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Hummingbirds vs. Micro UAVs: Who's the Best Flyer?

A study led by Stanford engineers could lead to better bioinspired drones

2 min read
Hummingbirds vs. Micro UAVs: Who's the Best Flyer?
Photo: Pslawinski/Wikipedia

Hummingbirds have been optimizing their design for something like 42 million years. Humans have been optimizing our designs for robots that try to fly like hummingbirds for, um, somewhat less time.* So it's not a surprise that hummingbirds are better fliers than robotic microcopters, but it is a surprise that we're actually getting close in efficiency, according to a new study published in the Journal of the Royal Society Interface

The study was done by Stanford University engineers in collaboration with researchers from Wageningen University and Eindhoven University of Technology, in the Netherlands, and the University of British Columbia, in Canada.

Image: Stanford/Journal of the Royal Society Interface
Dried hummingbird wings ranked from highest to lowest aspect ratio (left to right, top to bottom). Species: An, Anthracothorax nigricollis, At, Amazilia tzacatl, As, Amazilia saucerottei, Ca, Calypte anna, Cc, Colibri coruscans, Cm, Chaetocercus mulsant, Dl, Doryfera ludovicae, Ev, Eriocnemis vestita, Fm, Florisuga mellivora, Ha, Haplophaedia aureliae, Ll, Lafresnaya lafresnayi, Mt, Metallura tyrianthina.

I'd love to be able to tell you that the researchers rigged up a bunch of different live hummingbirds with little sensor backpacks and put them in motion capture environments full of high-speed cameras and smoke machines and lasers and stuff to figure out how efficient their wings are. But, no. Instead, they got hummingbird wings (just the wings) from a museum collection, representing 12 different species [pictured above]. They set the wings up to rotate like helicopter blades, and measured lift and drag while visualizing airflow using a specially constructed apparatus [below].

Image: Stanford/Journal of the Royal Society Interface

Comparing state of the art microcopter blades with the hummingbird wings showed that the blades are not bad at all: they're about on par with your average hummingbird, in terms of efficiency. And spinning is much more effective than flapping: if hummingbirds could spin like helicopters do, they'd be twice as efficient as they are now. The very best hummingbird wings, however, were a solid 30 percent more efficient than synthetic blades. Check out this little guy:

This is a substantial difference, and some of it might be related to the aspect ratio (ratio of length to width) of the wings. The best hummingbird wings (belonging to the Anna's hummingbird) have an aspect ratio of 3.9, while the best rotor design had an aspect ratio of 4.7.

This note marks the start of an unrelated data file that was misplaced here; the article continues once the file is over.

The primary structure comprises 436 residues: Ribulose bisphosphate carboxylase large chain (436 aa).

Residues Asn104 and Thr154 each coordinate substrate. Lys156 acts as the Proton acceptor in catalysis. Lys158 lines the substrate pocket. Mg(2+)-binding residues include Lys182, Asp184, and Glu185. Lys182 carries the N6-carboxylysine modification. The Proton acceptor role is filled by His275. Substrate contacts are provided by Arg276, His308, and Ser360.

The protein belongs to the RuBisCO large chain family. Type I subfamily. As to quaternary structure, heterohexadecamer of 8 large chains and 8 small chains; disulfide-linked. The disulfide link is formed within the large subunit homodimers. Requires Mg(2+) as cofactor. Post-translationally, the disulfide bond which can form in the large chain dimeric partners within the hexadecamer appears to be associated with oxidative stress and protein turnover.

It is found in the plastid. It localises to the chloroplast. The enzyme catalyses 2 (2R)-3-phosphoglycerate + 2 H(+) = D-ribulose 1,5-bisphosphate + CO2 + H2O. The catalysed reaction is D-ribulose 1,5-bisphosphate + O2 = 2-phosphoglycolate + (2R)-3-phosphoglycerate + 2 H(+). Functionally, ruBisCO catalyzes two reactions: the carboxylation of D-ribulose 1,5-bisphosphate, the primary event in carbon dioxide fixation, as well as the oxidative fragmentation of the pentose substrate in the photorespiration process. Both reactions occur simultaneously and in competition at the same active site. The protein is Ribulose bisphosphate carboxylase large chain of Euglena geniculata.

There's a lot more going on hummingbird wings versus drone wings, of course. Rotary motion may be the most efficient way to hover, but hummingbirds use their wings for maneuvering as well, and they're incredible at it. If we start to consider how hummingbird-inspired wing design improvements might be applied to flapping wing micro UAVs, we might also see more agility at the same time.

What would be really awesome would be to see whether AeroVironment's Nano Hummingbird might benefit from more direct bioinspiration, although it's pretty freakin' nimble already. And I guess the other way to look at this research is that it suggests that hummingbirds should try and evolve a way to spin rapidly in place while hovering, to maximize their efficiency.

[ Paper ] via [ Stanford ]

* 42 million years ago, for the record, humans were in the process of diverging from squirrel monkeys, and designing flying robots was far less important than, say, bananas.

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The Bionic-Hand Arms Race

The prosthetics industry is too focused on high-tech limbs that are complicated, costly, and often impractical

12 min read
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A photograph of a young woman with brown eyes and neck length hair dyed rose gold sits at a white table. In one hand she holds a carbon fiber robotic arm and hand. Her other arm ends near her elbow. Her short sleeve shirt has a pattern on it of illustrated hands.

The author, Britt Young, holding her Ottobock bebionic bionic arm.

Gabriela Hasbun. Makeup: Maria Nguyen for MAC cosmetics; Hair: Joan Laqui for Living Proof
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In Jules Verne’s 1865 novel From the Earth to the Moon, members of the fictitious Baltimore Gun Club, all disabled Civil War veterans, restlessly search for a new enemy to conquer. They had spent the war innovating new, deadlier weaponry. By the war’s end, with “not quite one arm between four persons, and exactly two legs between six,” these self-taught amputee-weaponsmiths decide to repurpose their skills toward a new projectile: a rocket ship.

The story of the Baltimore Gun Club propelling themselves to the moon is about the extraordinary masculine power of the veteran, who doesn’t simply “overcome” his disability; he derives power and ambition from it. Their “crutches, wooden legs, artificial arms, steel hooks, caoutchouc [rubber] jaws, silver craniums [and] platinum noses” don’t play leading roles in their personalities—they are merely tools on their bodies. These piecemeal men are unlikely crusaders of invention with an even more unlikely mission. And yet who better to design the next great leap in technology than men remade by technology themselves?

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